If your goal is to use a 4Runner as intended, as an off-road warrior, we suggest the TRD Off-Road version at a minimum for its locking rear differential.
If you’re comparing a 4Runner to a similarly sized Highlander, think of the former as its rugged outdoor counterpart, and the latter more of a commuter/daily driver.
Either way, we’ve received thousands of positive reviews from 4Runner owners in the last five years alone. Although a redesign is long overdue, it’s still one of the best off-road SUVs you can get from Toyota without increasing the Land Cruiser’s $85,565 base price.
Toyota Sequoia: space for the whole family
While the Toyota Sequoia hasn’t seen a huge number of sales since its launch in 2001, peaking at just under 46,000 in 2005, it has earned a reputation for reliability, even reaching number two. Automatic week‘s”Vehicle Most Likely to Reach 200,000 The 2006 Sequoia also won our “Owner’s Choice” award, which we only give to the top 20 models in its class.
The 2021 Sequoia is available in six trim variants, including SR5, TRD Sport, Limited, Nightshade Special Edition, TRD Pro and Platinum. One thing to remember about the latest Sequoia is that it hasn’t changed much since its second generation launched in 2008, so the platform itself is dated.
However, Toyota has updated it heavily, including many of the same standard safety features found on other models in its lineup. Some of them include Toyota Safety Sense P, blind spot monitoring with cross-traffic alert, and the flagship safety system.
We love the Sequoia, but with the second-highest starting price in Toyota’s SUV lineup ($50,200), the platform is just too dated to be the “best” of the bunch. The same goes for the only engine offered, a 5.7-liter V8 that develops 381 horsepower. Although there’s really no problem other than its poor fuel economy (14 city/20 highway), a more efficient engine option would have been nice. The good news is that the next-generation Sequoia 2023 is not too far away.
Toyota Land Cruiser: unstoppable road warrior
The Land Cruiser was a product of the Korean War amid increased demand for all-terrain vehicles. Used by Japan’s National Police Reserve Force, the Land Cruiser was first baptized as the Jeep BJ before a trademark dispute with Willys-Overland Motors forced a name change for the Land Cruiser. From the beginning, the Land Cruiser gained international recognition for its climb near Mount Fiji by Ichiro Taira, a daring test pilot.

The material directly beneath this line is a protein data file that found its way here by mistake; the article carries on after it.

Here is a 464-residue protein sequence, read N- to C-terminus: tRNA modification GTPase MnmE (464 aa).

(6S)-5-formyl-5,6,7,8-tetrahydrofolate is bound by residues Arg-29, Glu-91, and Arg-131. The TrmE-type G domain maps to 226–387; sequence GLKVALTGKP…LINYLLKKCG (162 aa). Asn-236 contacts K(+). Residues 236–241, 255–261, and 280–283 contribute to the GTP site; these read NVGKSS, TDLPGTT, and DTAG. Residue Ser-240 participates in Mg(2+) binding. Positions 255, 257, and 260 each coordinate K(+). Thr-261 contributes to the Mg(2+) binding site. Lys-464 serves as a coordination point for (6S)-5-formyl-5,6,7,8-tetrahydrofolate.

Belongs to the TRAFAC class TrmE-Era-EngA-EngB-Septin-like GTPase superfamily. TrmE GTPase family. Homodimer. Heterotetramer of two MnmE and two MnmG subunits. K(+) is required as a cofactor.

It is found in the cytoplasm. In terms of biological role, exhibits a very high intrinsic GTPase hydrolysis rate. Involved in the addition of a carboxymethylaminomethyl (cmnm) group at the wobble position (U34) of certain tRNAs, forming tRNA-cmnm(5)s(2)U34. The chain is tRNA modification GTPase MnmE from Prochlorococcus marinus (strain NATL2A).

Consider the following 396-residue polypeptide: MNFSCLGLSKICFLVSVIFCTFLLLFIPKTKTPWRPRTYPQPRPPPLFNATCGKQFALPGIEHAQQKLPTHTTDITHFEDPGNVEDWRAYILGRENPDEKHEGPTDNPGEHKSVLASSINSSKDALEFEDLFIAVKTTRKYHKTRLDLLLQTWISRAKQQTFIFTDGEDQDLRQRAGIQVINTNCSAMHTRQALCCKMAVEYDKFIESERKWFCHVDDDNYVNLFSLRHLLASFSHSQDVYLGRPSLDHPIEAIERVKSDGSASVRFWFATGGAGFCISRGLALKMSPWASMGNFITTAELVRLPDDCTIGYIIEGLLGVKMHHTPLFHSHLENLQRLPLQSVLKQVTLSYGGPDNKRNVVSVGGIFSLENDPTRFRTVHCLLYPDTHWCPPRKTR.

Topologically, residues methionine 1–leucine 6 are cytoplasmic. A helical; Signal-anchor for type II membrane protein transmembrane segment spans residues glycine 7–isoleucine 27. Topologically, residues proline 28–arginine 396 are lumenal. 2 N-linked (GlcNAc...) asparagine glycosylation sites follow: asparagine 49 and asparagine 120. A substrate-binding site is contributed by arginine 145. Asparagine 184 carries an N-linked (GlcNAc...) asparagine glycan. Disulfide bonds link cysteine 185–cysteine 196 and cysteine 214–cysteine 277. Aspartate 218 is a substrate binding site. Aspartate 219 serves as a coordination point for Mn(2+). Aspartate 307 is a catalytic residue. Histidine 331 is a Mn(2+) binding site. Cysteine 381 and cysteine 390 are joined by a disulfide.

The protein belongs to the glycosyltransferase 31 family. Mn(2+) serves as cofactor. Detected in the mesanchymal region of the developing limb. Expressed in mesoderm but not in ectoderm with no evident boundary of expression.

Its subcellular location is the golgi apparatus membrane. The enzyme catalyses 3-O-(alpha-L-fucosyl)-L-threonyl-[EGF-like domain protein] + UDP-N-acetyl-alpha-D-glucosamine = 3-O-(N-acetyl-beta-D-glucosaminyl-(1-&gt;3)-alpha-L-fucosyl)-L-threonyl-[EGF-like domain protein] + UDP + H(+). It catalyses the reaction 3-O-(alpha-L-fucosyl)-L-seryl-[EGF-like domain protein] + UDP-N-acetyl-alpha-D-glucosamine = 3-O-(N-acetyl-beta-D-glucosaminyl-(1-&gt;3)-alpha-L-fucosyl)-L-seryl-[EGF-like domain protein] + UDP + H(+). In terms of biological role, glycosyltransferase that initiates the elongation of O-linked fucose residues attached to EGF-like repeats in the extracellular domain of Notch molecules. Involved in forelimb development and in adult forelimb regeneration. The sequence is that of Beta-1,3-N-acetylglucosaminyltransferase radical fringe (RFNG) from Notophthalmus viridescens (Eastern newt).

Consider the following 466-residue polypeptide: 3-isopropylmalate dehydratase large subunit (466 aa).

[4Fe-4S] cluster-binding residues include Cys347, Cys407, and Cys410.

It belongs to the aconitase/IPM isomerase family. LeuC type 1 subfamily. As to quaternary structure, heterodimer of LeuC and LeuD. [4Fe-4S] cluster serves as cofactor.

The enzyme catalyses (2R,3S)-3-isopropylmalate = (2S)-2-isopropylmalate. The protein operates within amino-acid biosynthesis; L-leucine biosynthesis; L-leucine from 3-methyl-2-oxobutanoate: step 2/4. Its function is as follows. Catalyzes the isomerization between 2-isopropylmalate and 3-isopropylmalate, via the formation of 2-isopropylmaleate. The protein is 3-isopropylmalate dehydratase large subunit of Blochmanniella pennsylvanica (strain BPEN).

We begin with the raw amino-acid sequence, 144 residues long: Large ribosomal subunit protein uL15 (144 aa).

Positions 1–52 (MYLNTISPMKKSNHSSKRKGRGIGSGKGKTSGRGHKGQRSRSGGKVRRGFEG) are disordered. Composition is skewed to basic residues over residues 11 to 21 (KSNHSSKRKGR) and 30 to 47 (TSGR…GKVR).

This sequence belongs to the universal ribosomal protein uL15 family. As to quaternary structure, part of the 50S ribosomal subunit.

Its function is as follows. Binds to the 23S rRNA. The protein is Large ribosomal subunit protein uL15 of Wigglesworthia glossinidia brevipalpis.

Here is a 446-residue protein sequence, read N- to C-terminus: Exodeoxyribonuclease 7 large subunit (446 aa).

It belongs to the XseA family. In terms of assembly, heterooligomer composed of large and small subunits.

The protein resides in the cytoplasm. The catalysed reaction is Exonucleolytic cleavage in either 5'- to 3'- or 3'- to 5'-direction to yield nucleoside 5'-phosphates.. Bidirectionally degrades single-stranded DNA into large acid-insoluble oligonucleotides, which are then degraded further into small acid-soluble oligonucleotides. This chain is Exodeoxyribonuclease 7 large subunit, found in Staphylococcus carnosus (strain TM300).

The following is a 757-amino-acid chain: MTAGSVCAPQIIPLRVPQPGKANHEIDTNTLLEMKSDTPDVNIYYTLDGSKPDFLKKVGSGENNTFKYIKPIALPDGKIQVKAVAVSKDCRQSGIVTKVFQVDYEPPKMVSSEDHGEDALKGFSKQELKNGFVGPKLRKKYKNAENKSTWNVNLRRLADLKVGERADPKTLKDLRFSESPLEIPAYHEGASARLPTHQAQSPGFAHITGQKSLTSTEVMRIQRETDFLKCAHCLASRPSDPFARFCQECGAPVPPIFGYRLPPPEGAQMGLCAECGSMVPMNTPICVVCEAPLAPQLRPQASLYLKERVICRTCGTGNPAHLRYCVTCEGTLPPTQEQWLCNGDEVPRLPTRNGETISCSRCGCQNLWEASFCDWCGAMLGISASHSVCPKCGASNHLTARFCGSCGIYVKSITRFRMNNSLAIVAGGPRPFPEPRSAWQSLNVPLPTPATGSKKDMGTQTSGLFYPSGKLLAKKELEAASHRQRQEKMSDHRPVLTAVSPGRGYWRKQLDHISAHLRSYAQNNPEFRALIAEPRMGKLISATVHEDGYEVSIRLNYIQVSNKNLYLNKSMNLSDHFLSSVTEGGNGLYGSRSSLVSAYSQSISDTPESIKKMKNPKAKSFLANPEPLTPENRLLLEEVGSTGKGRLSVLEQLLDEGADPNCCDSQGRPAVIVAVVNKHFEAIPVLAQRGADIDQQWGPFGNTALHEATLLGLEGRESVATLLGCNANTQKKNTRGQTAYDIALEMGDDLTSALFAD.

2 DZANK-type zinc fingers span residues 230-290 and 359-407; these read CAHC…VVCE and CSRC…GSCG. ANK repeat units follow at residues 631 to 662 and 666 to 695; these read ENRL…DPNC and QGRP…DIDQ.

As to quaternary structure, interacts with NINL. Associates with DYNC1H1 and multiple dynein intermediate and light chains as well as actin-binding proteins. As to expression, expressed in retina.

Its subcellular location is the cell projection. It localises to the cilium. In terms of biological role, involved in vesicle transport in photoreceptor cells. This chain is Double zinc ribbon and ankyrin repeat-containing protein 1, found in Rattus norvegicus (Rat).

Today, the 2021 Toyota Land Cruiser is a respectable workhorse in the large luxury SUV segment. It has a 381-horsepower 5.7-liter V8 engine with all-wheel drive and an eight-speed automatic transmission.
However, it comes in late with fuel economy compared to other vehicles in the segment, producing a modest 13 mpg in the city and 17 on the highway. We also wish there were more than two versions available, consisting of the base model and the Heritage edition.
However, like the Toyota Sequoia, the platform is quite dated. Aside from the 2020 version of the Heritage Edition, no major changes have been made since 2016. We like the Heritage and its capabilities, but not the $85,565 starting price. unless You are an off-road enthusiast.
Best Overall Toyota SUV: RAV4
The 2020/2021 RAV4 wins our pick for the best Toyota SUV for its unmatched versatility. Do you spend a lot of time in traffic jams? The RAV4 Hybrid delivers an impressive 41 mpg in the city thanks to features like the Stop and Start Engine system, making it Toyota’s most efficient SUV. Looking to drive off-road? The TRD Off-Road Group adds dynamic all-wheel drive (AWD) vectoring, TRD front and rear suspension, and 18-inch six-spoke alloy wheels.
The 2020 RAV4 currently has an Owner Satisfaction Rating of 4.41/five stars from 136 reviews, and an Expert Review of 4.8/5 from Vehicle history (2021 data to come). Although it can’t seat more than five people like the Highlander or Sequoia, Really It seats five, comfortably, something you’ll rarely hear from Venza or C-HR owners. The price range is also one of the lowest on this list, starting at just $26,250 for the LE, all the way up to $37,330 for the Limited Hybrid.